I am a 16 year old male. I weight 120 pounds and am 5'9. Since march I have been getting chest pain, shortness of breath and dizziness. It can last anywhere from 5 minutes to 5 hours. I have seen quite a few doctors(mostly ER doctors and one pediatritian) I had an Echo, chest x-ray and stress test. all were normal but for the stress test I only ran for about 4 minutes before having to stop due to shortness of breath, but no pain anywhere. The doctor said someone my age should have run for 10 to 16 minutes and not get tired. I'm still worried if it could something with my heart and know has given me a diagnoses yet. All they said is we can't find anything wrong. THe pain I get is somtimes a burning pain and somtimes a tight squezing pain and it's kind of in between my chest and abdomen. I just want to know what this could be, and what are the chance of it being a heart attack and what the doctor could have meant when he said I should have been able to run longer or what it could be a sign of. The ecg was normal and i got to 85% of my target heart rate.
Thanks in advance.
P.S. the pain tends to get worse when i stand up or walk but isn't triggered by exersise.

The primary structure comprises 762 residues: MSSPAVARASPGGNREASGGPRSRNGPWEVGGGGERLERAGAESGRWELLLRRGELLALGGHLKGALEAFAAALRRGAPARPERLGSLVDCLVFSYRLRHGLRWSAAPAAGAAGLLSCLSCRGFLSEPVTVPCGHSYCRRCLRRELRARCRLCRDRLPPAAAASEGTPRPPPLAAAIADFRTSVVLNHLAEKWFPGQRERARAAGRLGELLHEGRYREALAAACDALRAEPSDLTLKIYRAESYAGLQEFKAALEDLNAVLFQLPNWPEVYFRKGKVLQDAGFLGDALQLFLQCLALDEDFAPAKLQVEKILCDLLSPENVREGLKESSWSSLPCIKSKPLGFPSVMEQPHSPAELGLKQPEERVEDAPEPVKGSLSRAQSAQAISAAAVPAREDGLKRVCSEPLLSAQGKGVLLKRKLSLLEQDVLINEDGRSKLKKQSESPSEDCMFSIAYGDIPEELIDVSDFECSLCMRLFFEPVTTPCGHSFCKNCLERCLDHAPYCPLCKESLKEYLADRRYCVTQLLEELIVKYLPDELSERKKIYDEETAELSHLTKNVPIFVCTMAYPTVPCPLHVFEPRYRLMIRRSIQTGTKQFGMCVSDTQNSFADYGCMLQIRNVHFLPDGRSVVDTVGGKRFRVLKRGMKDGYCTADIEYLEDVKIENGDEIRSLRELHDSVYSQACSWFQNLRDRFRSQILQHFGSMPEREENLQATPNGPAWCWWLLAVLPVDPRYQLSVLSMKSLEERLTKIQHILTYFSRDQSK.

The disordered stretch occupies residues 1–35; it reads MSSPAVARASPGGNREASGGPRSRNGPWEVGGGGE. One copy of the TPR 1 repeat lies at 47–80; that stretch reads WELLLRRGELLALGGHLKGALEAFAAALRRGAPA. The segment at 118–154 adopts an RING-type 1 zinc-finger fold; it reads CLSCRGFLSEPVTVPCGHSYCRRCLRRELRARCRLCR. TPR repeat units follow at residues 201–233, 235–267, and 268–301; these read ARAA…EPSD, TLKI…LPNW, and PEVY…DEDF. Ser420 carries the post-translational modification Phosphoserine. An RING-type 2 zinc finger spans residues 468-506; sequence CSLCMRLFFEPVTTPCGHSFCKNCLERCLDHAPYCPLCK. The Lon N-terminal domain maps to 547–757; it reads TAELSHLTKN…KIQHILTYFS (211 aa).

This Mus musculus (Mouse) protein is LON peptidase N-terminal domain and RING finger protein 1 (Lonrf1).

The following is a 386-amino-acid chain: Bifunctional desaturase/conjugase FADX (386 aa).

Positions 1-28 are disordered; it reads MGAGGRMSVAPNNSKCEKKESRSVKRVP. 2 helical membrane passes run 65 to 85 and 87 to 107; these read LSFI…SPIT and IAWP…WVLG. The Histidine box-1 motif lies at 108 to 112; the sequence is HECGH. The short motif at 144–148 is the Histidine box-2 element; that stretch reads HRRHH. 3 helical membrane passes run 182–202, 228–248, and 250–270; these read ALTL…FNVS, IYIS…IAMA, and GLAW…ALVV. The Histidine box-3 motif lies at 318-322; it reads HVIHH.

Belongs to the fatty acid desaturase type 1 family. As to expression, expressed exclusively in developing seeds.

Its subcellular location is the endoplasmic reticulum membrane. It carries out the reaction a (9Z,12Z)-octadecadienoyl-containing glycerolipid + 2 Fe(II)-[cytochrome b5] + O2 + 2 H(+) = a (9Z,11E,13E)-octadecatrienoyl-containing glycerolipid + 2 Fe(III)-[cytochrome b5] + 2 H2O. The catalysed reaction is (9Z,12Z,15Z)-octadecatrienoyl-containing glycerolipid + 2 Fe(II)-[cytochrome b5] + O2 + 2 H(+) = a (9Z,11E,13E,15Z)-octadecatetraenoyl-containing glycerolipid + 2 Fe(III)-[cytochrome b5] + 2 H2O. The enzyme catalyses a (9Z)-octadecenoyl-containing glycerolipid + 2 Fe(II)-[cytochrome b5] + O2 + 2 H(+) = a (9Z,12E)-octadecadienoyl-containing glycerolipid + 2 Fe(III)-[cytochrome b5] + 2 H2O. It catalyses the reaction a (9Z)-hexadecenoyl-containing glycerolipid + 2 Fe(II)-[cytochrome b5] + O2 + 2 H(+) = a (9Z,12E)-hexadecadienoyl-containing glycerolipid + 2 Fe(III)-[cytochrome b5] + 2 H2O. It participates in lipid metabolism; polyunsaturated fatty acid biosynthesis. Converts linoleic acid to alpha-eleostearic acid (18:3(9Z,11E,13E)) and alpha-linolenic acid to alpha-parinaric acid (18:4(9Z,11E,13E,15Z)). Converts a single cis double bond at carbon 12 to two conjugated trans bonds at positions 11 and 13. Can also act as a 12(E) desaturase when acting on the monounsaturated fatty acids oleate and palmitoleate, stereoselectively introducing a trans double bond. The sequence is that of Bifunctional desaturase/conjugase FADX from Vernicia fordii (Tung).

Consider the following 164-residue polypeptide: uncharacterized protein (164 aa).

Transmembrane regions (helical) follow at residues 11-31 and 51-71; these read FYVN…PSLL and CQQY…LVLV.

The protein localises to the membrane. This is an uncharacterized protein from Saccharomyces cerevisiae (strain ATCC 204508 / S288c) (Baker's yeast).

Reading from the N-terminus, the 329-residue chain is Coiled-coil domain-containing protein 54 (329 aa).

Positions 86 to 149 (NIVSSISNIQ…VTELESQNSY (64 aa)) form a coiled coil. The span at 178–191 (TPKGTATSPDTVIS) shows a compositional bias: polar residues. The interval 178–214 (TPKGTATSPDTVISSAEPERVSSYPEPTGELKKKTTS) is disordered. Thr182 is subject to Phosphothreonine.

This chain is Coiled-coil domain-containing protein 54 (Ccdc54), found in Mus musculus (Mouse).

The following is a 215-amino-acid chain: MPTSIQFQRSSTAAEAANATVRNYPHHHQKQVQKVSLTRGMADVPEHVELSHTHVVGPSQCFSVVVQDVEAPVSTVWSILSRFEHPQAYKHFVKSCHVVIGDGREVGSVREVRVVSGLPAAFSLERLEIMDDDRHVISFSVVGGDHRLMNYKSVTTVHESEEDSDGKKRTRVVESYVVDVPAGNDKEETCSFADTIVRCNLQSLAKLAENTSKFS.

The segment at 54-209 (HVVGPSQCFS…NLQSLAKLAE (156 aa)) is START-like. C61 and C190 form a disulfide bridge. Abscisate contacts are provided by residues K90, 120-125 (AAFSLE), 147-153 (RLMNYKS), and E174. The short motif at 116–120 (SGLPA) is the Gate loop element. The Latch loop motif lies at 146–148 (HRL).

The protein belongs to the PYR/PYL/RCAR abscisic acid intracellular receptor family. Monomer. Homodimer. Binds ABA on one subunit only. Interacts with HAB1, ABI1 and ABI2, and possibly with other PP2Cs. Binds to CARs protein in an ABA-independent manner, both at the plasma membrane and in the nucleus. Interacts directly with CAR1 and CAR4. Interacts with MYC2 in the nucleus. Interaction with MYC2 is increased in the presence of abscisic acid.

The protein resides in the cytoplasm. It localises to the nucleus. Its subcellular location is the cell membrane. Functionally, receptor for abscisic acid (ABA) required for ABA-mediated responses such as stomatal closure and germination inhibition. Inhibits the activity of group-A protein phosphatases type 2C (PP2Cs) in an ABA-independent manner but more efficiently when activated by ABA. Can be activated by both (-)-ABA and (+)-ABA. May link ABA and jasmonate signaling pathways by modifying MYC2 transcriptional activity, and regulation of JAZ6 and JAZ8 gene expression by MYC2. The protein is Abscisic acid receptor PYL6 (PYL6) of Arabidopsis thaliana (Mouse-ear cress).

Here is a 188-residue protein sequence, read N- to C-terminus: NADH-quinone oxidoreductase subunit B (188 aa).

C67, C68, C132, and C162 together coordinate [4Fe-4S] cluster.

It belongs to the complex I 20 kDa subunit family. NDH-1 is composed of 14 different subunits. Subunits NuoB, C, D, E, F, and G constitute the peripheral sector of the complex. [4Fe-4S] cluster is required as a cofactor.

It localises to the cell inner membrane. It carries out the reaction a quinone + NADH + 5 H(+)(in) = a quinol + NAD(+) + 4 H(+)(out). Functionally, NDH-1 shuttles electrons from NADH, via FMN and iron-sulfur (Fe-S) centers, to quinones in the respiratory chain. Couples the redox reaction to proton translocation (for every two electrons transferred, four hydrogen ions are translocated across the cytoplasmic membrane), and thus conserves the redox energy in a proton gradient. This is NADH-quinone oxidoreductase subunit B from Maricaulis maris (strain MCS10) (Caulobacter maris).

Because I am not able to evaluate you myself and I don’t have enough information about your chest pain, I am not able to tell you if this is a heart problem, or not. I can tell you that the majority of chest pain in children is not because of the heart, but is chest wall pain (muscles, bones, etc.). Frequently, we see shortness of breath with chest pain at rest when there is sharp chest pain that hurts worse when you breathe in. Adolescents report “shortness of breath” with this, but in reality, it is an avoidance of regular breathing because it hurts. When you avoid breathing, you feel short of breath. Typically, reassurance is all we usually need to give for this kind of pain. Ordinarily, we don’t recommend medications for brief pain, because by the time the medications start to work, the pain is long gone. Occasionally, if the pain is reproducible by pushing on the chest, we might use a nonsteroidal anti-inflammatory drug, like ibuprofen, for a week to reduce any inflammation that might be occurring. Usually, pediatric cardiologists like to get patients to 100% of predicted heart rate, not 85%, so the results of your stress test are not totally helpful for me, either. I do not know if you are physically active, or not, as this could be evidence of deconditioning, as well. Finally, the dizziness could be either from mild dehydration or hyperventilation. Overall, you need to see someone who can sort all of this out with you by history and examination.
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